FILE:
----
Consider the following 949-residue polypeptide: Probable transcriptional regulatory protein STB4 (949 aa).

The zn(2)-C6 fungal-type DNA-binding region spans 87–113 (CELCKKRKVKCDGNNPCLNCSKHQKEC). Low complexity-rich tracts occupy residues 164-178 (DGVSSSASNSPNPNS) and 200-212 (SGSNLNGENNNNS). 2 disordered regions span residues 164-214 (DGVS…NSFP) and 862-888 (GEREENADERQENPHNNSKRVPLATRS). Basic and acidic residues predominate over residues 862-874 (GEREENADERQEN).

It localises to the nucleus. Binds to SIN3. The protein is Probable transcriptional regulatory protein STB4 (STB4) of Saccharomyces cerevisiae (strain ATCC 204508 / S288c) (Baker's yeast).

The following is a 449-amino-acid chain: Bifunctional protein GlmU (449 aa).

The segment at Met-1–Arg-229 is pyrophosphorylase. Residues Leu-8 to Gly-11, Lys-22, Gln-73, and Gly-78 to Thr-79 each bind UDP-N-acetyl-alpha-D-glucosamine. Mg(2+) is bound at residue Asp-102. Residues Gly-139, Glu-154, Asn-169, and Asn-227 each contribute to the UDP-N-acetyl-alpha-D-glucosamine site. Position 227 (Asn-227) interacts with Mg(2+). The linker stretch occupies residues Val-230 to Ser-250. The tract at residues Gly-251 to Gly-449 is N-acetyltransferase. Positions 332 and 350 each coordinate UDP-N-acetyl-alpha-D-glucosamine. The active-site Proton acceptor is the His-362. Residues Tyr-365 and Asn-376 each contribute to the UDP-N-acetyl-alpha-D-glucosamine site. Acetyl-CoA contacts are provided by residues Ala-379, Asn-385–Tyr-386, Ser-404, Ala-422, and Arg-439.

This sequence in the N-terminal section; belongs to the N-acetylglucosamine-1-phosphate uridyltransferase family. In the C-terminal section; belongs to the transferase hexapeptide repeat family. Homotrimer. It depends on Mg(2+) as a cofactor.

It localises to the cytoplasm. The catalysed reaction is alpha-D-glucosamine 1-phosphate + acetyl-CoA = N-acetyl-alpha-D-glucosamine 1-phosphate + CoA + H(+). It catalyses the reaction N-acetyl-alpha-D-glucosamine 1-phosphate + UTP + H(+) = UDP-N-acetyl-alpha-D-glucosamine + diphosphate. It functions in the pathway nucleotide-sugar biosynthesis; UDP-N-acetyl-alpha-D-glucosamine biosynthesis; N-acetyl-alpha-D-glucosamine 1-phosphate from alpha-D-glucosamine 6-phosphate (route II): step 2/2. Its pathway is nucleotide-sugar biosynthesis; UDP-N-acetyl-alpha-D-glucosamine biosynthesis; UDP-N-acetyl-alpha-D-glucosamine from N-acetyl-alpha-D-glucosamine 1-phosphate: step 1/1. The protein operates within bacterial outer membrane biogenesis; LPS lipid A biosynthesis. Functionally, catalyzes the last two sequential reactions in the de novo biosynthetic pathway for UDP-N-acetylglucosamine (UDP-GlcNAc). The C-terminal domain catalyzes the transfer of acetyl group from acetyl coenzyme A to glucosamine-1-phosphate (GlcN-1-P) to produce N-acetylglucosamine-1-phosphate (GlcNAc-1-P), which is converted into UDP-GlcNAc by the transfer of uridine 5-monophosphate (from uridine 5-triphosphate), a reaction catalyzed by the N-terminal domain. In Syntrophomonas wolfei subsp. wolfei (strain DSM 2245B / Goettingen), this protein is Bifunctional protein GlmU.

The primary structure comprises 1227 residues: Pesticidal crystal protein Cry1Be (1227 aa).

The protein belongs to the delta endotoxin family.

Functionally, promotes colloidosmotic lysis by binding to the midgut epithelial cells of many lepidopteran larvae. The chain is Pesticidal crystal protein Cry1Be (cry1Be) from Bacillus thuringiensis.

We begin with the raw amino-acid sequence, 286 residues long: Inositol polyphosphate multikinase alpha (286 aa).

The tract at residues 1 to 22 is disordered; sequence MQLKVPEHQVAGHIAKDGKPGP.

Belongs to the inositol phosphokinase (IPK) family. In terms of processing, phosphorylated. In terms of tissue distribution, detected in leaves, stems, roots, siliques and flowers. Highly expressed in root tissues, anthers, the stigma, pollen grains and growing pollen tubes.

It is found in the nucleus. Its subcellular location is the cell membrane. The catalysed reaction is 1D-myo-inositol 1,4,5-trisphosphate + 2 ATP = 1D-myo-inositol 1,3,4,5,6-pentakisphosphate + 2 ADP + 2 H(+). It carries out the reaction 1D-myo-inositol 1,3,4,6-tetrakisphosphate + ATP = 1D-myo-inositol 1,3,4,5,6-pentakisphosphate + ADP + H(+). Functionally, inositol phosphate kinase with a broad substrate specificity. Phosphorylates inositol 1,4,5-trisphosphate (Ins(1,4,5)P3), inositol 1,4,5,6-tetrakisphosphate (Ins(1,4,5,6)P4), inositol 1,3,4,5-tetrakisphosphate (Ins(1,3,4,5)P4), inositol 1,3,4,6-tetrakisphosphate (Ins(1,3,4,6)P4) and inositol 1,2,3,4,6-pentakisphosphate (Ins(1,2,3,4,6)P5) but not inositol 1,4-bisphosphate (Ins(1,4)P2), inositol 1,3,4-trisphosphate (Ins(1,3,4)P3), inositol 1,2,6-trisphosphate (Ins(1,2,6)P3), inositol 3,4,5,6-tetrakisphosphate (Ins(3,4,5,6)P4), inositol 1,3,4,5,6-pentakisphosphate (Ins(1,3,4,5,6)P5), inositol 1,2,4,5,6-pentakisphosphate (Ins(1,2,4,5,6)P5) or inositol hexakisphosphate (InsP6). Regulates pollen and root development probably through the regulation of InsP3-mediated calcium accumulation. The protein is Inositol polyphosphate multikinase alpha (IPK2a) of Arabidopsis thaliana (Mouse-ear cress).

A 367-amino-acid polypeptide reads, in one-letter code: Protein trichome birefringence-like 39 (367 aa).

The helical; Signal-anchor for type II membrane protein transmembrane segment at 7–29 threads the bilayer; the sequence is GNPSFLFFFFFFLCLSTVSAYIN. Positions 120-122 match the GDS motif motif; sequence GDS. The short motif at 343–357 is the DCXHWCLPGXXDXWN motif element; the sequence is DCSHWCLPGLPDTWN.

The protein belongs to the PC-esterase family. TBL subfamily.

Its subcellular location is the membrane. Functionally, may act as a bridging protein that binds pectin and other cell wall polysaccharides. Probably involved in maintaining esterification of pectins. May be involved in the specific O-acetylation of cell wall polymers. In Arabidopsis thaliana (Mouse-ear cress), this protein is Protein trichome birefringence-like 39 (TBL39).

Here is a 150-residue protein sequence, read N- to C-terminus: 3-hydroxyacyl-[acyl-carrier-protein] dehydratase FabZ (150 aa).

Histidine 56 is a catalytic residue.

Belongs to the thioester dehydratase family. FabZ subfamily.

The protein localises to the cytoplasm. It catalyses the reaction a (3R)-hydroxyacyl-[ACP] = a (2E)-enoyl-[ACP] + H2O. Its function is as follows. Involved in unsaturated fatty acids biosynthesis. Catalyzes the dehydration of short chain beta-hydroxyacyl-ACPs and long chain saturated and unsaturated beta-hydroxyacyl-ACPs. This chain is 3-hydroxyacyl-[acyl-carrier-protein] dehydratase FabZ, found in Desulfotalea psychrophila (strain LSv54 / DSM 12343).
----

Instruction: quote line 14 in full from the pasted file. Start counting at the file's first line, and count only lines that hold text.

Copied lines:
It is found in the nucleus. Its subcellular location is the cell membrane. The catalysed reaction is 1D-myo-inositol 1,4,5-trisphosphate + 2 ATP = 1D-myo-inositol 1,3,4,5,6-pentakisphosphate + 2 ADP + 2 H(+). It carries out the reaction 1D-myo-inositol 1,3,4,6-tetrakisphosphate + ATP = 1D-myo-inositol 1,3,4,5,6-pentakisphosphate + ADP + H(+). Functionally, inositol phosphate kinase with a broad substrate specificity. Phosphorylates inositol 1,4,5-trisphosphate (Ins(1,4,5)P3), inositol 1,4,5,6-tetrakisphosphate (Ins(1,4,5,6)P4), inositol 1,3,4,5-tetrakisphosphate (Ins(1,3,4,5)P4), inositol 1,3,4,6-tetrakisphosphate (Ins(1,3,4,6)P4) and inositol 1,2,3,4,6-pentakisphosphate (Ins(1,2,3,4,6)P5) but not inositol 1,4-bisphosphate (Ins(1,4)P2), inositol 1,3,4-trisphosphate (Ins(1,3,4)P3), inositol 1,2,6-trisphosphate (Ins(1,2,6)P3), inositol 3,4,5,6-tetrakisphosphate (Ins(3,4,5,6)P4), inositol 1,3,4,5,6-pentakisphosphate (Ins(1,3,4,5,6)P5), inositol 1,2,4,5,6-pentakisphosphate (Ins(1,2,4,5,6)P5) or inositol hexakisphosphate (InsP6). Regulates pollen and root development probably through the regulation of InsP3-mediated calcium accumulation. The protein is Inositol polyphosphate multikinase alpha (IPK2a) of Arabidopsis thaliana (Mouse-ear cress).